Cysts caused by endometriosis in an ovary, these are often called chocolate cysts.
Haemorrrhagic ovarian cyst
This is where bleeding has occurred inside the cyst in the ovary. When the bleeding happens this can lead to severe ovarian cyst pain.
Ovarian serous cystadenoma
This type of cyst can develops papillary growths which may be so numerous that the cyst can appear to be solid in nature on a scan. Ovarian serous cystadenomas are most common in women aged between 40-50 years. About 15-25% are present in both ovaries and about 20-25% are cancerous.
Ovarian mucinous cystadenoma
These are most common large ovarian tumours which may become extremely large. These cysts are filled with mucinous material and they may rupture may leading to a condition known as pseudomyxoma peritonei. They may be multilocular. They are most common in women aged beteween 20-40 years. About 5-10% occur on both sides and approximately 5% are malignant.
Benign neoplastic cystic tumours of germ cell origin
- Benign cystic teratoma; rarely malignant. They arise from primitive germ cells. A benign mature teratoma (dermoid cyst) may contain well-differentiated tissue, e.g. hair, teeth. 20% occur on both sides. They are most common in young women.
- Poorly differentiated, malignant teratomas are rare.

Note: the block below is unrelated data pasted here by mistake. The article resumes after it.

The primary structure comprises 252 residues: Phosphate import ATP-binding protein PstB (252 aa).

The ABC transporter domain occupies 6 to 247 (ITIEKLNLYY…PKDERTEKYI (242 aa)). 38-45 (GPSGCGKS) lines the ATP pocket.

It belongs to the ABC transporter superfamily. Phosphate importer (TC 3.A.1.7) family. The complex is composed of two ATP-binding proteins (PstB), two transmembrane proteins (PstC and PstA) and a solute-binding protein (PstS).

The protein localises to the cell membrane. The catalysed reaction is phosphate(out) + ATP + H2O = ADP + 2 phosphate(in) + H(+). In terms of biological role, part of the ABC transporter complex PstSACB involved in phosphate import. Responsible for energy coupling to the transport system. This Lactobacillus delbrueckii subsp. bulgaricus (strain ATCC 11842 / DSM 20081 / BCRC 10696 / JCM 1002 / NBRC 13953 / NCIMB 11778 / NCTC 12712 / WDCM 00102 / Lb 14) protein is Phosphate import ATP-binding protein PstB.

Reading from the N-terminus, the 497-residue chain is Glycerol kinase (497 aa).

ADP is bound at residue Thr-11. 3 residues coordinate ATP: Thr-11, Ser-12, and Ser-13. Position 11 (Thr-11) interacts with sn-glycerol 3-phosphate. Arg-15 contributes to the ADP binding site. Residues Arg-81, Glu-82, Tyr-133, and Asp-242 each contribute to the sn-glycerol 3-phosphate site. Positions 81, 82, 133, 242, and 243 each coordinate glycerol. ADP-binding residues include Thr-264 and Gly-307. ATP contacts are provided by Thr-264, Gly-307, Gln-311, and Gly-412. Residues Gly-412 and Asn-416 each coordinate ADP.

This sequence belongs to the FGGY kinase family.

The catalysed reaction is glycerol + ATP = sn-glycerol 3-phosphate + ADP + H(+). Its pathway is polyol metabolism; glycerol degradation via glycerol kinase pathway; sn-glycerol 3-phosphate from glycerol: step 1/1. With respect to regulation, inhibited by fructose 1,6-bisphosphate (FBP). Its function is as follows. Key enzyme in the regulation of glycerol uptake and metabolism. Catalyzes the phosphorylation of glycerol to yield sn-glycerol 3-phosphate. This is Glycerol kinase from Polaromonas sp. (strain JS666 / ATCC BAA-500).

Benign neoplastic solid tumours
- Fibroma (less than 1% are malignant); small, solid benign fibrous tissue tumours. They are associated with Meigs' syndrome and ascites (fluid in the abdominal cavity).
- Thecoma (less than 1% are malignant).
- Brenner's tumour: These are rare ovarian tumours displaying benign, borderline or proliferative, and malignant variants. Over 95% are benign and more than 90% are present on one side only (unilateral). They may be associated with mucinous cystadenoma and cystic teratoma.
These are also known as paratubal cysts. They are epithelium-lined fluid-filled cysts in the adnexa adjacent to the fallopian tube and ovary. Paraovarian cysts have been found in women of all ages but seem to be most common in the third to fifth decades of life. An Italian study estimated their incidence to be about 3%. Most paratubal cysts are small and asymptomatic. Typical sizes reported in medical studies are 1 to 8 cm in diameter. Larger paraovarian lesions may reach 20 or more cm in diameter and become symptomatic exerting pressure and leading to pain symptoms in the lower abdomen. Large cysts may undergo torsion of the adnexa inflicting acute pain. Prior to surgery, paratubal cysts are usually visualised during an ultrasound scan. However, because of the close proximity of the ovary that may contain follicle cysts, it may be difficult to identify a cyst as paratubal or paraovarian. Paraovarian cystsare usually benign, but may very rarely become cancerous.